Artificial Turf Battles have Only Just Begun


by Susan

The editors of E! The Environmental Magazine , in answering a question about the environmental pro’s and cons of artificial turf, cited some interesting news on that front: that Las Vegas now give a $1 rebate for every square foot of real grass replaced with the fake stuff, and Southern California took action last month to initiate a similar program there.  Now can I pick some nits?

E’s answer refers to artificial turf as petroleum-based, but the newer ones aren’t.

And then there’s this:

grass lawns over to less resource intensive landscaping—known as
“xeriscaping”—is also catching on. Drought-tolerant native shrubs,
plants and ornamental grasses don’t require large amounts of water,
fertilizer or pesticides to survive. Many groundcover plants naturally
hold back weeds and contribute to the health of the soil. Even rock
gardens are attractive and essentially maintenance-free. Given all the
natural alternatives, homeowners need not convert their back yards over
to fake turf.

Okay, since I’ve been ranting about sweeping generalizations for a while now you won’t be surprised at my complaints about this story:

  • WHO SAYS rock gardens are "essentially maintenance-free"?  Not the rock gardeners I know.
  • And again with the "drought-tolerant native shrubs" that "don’t require large amounts of water," etc.  Here’s some recent news on the subject, and I have 2 newly drought-killed dogwoods to illustrate the point.
  • What are these groundcovers that "contribute to the health of the soil"?  Gardeners want to know!

For reference, here’s our first discussion of artificial turf – great comments, especially from a savvy landscape professional in arid California.

And by the way, I just got invited to a demonstration of pervious concrete (!) so maybe technology will save our water after all.


  1. Oh Susan,
    Goil-friend you are sooo behind the times !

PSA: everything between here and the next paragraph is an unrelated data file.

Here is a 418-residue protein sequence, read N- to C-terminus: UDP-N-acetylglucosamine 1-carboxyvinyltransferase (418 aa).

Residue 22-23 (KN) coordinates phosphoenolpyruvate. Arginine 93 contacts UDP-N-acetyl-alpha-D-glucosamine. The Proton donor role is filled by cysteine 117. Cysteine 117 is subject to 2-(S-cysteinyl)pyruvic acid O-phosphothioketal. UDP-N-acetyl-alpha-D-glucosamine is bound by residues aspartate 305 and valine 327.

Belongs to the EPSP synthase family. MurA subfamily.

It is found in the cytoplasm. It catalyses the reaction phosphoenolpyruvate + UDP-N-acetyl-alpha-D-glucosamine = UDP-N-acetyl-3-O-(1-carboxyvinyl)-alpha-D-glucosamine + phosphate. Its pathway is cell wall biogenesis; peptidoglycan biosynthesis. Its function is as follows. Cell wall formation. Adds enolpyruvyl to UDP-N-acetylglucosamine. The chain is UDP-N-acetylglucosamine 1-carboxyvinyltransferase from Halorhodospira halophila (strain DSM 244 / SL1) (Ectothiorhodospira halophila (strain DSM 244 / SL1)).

You mean you haven’t been keeping up on your night time reading by scanning the pages of Erosion Control Times or BioEngineering Monthly ?
    In between the low gloss natural fibre pages are scintillation stories and photographs of ground covers that “contributor to the health of the soil”.
    Why just a few months ago Salix stolonifera ( Red twig dogwood ) was the horti- hustler center fold beauty baring her bright red shapely branches while stoically stablilizing an eroding river bank.
    But my bets are on the willowy colorful ground covering beauty ; Salix integra ‘Hakura Nishiki’ ( pussy willow ) to be the next center fold extolling her soil eroding and stabilizing capabilities.

    But if those ground covers are enough to convince you of their healthful contributions to the soil then look no further to those ground cover plants that are in the legume or vetch family that fix nitrogen back into the soil.
    A favorite of mine is the Fava bean ( Vicia faba ) . I love them raw or sautéed with a little garlic, lemon and olive oil. … yum. – good for our bodies and good for the health of the soil !

    Now, as far as “essentially maintenance free rock gardens”, I’m going to mention just a few names of some landscape architects who have designed breath taking sculptural gardenscapes using nothing but rocks and a few plants scattered here and there.
    Many are ‘essentially maintenance free’,
    Google the work of Isamu Noguchi , Shodo Suzuki or Ron Hermann .
    I’ve even tried my hand at creating a maintenance free ‘rock garden’.

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